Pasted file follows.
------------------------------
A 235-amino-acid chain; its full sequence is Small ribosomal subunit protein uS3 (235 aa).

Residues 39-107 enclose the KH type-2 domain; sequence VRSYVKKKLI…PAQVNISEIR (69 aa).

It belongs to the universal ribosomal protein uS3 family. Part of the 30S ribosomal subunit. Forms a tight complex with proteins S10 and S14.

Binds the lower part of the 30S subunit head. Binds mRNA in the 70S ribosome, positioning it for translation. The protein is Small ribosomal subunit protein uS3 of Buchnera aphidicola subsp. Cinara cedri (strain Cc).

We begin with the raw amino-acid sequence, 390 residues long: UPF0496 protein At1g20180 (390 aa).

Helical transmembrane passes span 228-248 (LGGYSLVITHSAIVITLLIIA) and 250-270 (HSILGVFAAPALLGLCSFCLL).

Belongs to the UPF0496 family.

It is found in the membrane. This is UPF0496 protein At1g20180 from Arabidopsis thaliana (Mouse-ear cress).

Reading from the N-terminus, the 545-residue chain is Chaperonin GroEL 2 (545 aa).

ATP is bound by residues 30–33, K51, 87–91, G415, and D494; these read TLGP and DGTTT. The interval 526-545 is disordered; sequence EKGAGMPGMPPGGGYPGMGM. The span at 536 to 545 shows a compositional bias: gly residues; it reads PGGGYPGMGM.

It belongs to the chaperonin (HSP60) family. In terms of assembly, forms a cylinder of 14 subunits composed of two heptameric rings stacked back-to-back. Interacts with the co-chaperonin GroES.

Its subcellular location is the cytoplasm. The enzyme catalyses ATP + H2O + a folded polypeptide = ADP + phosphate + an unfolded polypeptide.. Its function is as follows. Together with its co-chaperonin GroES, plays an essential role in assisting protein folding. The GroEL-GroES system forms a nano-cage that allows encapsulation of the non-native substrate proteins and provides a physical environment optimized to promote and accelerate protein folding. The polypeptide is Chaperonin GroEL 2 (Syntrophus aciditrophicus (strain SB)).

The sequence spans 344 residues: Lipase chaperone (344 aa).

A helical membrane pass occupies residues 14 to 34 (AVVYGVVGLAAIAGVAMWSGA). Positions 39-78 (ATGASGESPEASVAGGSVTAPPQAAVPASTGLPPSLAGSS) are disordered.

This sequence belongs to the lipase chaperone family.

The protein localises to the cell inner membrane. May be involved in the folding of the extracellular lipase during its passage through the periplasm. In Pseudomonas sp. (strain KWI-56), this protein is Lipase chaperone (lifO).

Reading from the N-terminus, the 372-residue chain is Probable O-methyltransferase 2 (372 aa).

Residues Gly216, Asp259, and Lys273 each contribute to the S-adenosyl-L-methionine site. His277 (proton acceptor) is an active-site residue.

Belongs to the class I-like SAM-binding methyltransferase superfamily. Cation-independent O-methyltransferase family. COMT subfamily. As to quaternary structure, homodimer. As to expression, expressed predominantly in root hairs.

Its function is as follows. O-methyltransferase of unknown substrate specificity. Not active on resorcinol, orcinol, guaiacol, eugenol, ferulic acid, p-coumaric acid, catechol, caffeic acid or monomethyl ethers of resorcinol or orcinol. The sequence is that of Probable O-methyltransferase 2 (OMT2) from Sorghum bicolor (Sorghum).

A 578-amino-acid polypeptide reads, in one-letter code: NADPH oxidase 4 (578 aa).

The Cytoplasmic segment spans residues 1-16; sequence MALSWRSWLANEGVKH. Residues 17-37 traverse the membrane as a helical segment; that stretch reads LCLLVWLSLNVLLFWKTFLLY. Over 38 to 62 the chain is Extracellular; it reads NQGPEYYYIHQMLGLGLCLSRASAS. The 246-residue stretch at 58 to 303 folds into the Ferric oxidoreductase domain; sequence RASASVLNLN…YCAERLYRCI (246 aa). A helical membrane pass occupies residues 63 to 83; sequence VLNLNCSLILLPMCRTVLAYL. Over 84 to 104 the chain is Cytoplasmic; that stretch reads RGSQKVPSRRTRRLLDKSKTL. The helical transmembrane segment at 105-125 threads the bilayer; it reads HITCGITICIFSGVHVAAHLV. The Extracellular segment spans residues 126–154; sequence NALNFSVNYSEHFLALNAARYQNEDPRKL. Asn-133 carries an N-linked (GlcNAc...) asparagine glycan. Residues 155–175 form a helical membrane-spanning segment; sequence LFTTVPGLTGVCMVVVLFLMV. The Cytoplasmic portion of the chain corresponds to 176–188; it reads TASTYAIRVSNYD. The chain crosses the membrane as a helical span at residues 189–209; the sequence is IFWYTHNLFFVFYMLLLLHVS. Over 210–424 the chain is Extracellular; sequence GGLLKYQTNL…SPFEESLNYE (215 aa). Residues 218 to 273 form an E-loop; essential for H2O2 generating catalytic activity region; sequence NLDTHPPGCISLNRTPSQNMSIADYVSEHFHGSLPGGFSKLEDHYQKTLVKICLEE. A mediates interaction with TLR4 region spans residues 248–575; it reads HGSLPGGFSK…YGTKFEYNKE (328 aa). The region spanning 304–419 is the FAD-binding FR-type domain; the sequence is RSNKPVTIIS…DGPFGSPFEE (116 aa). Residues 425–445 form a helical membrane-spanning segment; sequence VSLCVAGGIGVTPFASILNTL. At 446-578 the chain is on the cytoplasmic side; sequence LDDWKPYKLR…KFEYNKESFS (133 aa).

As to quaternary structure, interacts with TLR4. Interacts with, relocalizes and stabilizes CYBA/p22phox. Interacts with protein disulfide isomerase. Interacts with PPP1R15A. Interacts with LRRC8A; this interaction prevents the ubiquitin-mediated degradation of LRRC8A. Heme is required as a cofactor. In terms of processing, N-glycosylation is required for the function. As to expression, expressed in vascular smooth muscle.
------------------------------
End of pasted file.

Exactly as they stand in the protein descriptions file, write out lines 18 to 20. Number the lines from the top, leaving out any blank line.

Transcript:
Residues Gly216, Asp259, and Lys273 each contribute to the S-adenosyl-L-methionine site. His277 (proton acceptor) is an active-site residue.

Belongs to the class I-like SAM-binding methyltransferase superfamily. Cation-independent O-methyltransferase family. COMT subfamily. As to quaternary structure, homodimer. As to expression, expressed predominantly in root hairs.

Its function is as follows. O-methyltransferase of unknown substrate specificity. Not active on resorcinol, orcinol, guaiacol, eugenol, ferulic acid, p-coumaric acid, catechol, caffeic acid or monomethyl ethers of resorcinol or orcinol. The sequence is that of Probable O-methyltransferase 2 (OMT2) from Sorghum bicolor (Sorghum).